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Europe's largest temporary roof structure descends on zoology museum

Kier, Connect Scaffolding and Layher have joined forces to develop an immense solution for refurbishing the Museum of Zoology in Cambridge.

The Museum of Zoology in Cambridge is undergoing an extensive two-year refurbishment that includes creating a new entrance to the museum, gallery displays and storage areas for the museum’s collections.

Throughout the programme, the museum will be shrouded in scaffolding to allow main contractor Kier to replace the roof and most of the building’s cladding.

Kier is working with Connect Scaffolding and Layher for the scaffolding on the project, which includes the largest temporary roof structure in Europe to date.

Systems working in tandem

The roofing system, a Layher Keder XL temporary roof structure, was built by Connect Scaffolding and works alongside Layher’s Allround access and support scaffolding.

“There are lots of challenges when working in a city centre environment surrounded by the general public, university staff and students and each day we are faced with new ones”

Karl Degroot, Connect Scaffolding

“Layher had worked up the preliminary design for Kier and we had used Layher’s Keder roof system successfully on several other jobs recently, including the Fitzwilliam Museum in Cambridge and an English Heritage project at Audley End House near Saffron Walden,” Connect Scaffolding operations director Karl Degroot says.

The building’s architectural style includes a series of step-ins and cantilevered elements, which had to be accommodated in the scaffolding design, with walkways of varying depths among the solutions.

Layher Allround has been erected around the structure to a total of 12 lifts and an overall height of close to 30 m, with buttress support scaffold used at important points – no physical anchors were allowed on the majority of the building fabric. 

Live environment, zero cranes

The project has had to work around occupied buildings and live pedestrian routes, while dealing with zero crane access and a confined city centre site.

“There are lots of challenges when working in a city centre environment surrounded by the general public, university staff and students and each day we are faced with new ones, but that’s what makes it interesting,” Mr Degroot says.

The large roof structure and construction of the original building did cause the team some difficulty with the transfer of the tie loads.

“Finding a suitable tie solution has been challenging,” Mr Degroot says. “Scaffolds are generally set with ties on a 4 m x 4 m grid, but that wasn’t possible in the case.

“A common solution to overcome this is to use buttressing, but again due to the restricted area at the base that also wasn’t possible.

“We could only tie to the main concrete columns supporting the floors, as these were on wide centres.

“We worked with Kier and Layher to come up with a solution using RMD soldiers and prefabricated steelwork to form a series of box ties around the columns for the load transfer.”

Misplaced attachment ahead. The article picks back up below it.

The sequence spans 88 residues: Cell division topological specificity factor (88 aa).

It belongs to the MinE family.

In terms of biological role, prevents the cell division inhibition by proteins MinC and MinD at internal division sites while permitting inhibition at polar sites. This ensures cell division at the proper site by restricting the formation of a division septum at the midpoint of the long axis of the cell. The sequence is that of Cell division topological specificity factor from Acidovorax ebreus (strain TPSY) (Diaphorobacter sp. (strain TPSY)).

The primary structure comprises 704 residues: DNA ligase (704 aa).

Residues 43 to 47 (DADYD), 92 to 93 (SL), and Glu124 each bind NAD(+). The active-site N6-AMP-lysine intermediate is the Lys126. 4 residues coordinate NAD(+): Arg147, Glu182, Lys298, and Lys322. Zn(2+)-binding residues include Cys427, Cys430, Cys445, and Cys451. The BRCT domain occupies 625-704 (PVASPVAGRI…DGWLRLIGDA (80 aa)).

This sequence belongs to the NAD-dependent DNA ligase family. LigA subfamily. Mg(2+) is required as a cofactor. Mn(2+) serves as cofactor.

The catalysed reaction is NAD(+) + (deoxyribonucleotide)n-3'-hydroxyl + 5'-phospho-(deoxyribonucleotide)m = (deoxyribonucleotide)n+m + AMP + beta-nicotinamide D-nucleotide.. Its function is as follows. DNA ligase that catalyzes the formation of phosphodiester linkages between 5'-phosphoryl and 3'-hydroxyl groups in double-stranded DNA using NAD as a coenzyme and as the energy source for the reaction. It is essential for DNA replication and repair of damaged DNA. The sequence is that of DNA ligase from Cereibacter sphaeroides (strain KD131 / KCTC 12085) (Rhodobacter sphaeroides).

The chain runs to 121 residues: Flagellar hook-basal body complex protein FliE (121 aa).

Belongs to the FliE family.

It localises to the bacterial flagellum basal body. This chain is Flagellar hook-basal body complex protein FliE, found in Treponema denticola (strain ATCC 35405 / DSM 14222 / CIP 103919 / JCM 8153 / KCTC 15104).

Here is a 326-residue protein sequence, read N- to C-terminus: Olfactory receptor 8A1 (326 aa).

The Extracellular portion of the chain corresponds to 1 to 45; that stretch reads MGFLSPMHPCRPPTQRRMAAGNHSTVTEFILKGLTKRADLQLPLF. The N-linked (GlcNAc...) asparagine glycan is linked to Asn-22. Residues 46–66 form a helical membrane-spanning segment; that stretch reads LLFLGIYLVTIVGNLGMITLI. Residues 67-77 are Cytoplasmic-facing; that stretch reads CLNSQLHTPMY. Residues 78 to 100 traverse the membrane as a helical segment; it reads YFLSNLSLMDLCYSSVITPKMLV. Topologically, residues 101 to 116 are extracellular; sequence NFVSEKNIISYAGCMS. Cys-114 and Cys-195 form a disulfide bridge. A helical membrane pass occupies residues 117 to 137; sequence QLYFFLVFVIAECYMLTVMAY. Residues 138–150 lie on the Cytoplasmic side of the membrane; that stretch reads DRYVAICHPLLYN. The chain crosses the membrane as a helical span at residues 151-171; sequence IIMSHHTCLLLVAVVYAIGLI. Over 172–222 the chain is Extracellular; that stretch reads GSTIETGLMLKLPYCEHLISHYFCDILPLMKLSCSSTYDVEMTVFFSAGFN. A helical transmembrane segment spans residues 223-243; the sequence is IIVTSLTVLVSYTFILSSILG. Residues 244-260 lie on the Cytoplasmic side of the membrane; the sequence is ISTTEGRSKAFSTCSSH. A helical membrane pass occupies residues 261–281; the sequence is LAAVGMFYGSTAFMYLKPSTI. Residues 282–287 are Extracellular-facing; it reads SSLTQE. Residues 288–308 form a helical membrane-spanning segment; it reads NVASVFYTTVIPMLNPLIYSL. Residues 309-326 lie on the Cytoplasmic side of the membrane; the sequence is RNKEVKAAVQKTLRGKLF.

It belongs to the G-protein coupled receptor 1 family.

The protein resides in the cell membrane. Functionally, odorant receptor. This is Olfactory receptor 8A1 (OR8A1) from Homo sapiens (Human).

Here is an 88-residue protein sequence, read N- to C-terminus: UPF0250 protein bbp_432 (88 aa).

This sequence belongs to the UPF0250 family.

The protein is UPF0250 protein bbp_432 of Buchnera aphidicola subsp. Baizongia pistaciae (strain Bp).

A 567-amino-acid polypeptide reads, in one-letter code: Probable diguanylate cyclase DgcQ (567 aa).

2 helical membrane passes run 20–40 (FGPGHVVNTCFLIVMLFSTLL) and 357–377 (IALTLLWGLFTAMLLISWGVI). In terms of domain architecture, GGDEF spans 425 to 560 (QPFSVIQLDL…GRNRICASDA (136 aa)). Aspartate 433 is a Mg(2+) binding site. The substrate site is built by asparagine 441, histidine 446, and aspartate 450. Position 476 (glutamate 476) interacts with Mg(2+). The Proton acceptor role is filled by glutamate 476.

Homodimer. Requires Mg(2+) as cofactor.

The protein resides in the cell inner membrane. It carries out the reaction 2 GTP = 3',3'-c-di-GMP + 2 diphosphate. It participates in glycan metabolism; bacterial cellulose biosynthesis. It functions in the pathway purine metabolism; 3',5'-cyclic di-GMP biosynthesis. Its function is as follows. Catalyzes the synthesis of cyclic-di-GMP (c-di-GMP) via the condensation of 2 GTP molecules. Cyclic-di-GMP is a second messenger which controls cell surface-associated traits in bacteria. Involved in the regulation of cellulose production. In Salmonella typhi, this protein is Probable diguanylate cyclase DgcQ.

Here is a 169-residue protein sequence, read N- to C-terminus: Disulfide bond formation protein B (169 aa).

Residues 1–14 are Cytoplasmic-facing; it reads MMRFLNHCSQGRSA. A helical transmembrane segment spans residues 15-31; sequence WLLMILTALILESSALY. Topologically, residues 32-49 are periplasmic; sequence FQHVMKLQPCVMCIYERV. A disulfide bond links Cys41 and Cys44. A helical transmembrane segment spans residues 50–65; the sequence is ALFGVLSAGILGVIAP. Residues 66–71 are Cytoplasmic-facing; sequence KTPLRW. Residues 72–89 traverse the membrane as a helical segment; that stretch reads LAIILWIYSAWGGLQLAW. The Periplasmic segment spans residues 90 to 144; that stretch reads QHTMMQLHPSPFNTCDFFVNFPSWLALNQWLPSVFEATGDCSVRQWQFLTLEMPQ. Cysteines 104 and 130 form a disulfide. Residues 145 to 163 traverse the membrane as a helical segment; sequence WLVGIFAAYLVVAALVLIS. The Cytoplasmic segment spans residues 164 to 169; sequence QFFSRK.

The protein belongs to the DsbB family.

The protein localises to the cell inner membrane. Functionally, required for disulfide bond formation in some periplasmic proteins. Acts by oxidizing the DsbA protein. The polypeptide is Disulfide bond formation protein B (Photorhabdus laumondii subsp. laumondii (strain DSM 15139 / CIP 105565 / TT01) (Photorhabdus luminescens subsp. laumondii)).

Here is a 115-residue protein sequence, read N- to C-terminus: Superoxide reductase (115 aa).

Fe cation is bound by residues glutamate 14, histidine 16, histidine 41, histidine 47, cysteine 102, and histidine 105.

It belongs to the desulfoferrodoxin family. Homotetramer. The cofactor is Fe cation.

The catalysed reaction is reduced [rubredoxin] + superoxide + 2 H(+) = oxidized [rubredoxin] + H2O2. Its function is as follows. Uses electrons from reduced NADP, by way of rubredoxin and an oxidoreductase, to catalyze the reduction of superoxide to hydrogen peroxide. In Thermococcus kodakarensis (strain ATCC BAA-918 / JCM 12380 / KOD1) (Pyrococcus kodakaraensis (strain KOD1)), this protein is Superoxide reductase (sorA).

Allround safety boost

The Allround system the team used on this project is built from lightweight material and includes built-in rosette connectors, minimising the number of components needed, which has safety benefits particularly in an occupied location.

“The Keder XL sheeting was pulled across the roof one bay at a time, providing protection from the weather and a naturally lit working environment”

Simon Lewis, Layher

“This is also an important factor with the Keder temporary roof, because the entire structure had to be assembled by hand from a wide-stepped gable,” Layher senior design engineer Simon Lewis says.

“Roof truss components were raised by one of three Geda Hoists and fixed in position at one gable end, before being rolled out on nylon wheels set on a scaffolding track to create space for the next truss to be assembled. 

“Once fully installed, the Keder XL sheeting was then pulled across the roof one bay at a time to complete the structure, with the result providing protection from the weather and a naturally lit working environment.”

Essential training early on

To ensure all of the site team were familiar with the system, both Connect and Layher instigated training for staff.

“Prior to starting the work our teams were given instruction on the Keder XL roof system at Layher’s Training centre in Letchworth,” Mr Degroot says.

“Only through proper training, mentoring and behavioural safety programmes can we minimise the risks and work at height safely.”

And it was through working closely together that the team managed to develop the scaffolding solution for this project.

“As the operation director I am involved in all aspects of the project,” Mr Degroot says.

“Our team at Connect worked closely with Layher’s technical department and Kier projects and engineering teams.

“It’s been a real collaborative approach, which makes problem-solving that much easier and makes working together more enjoyable.”

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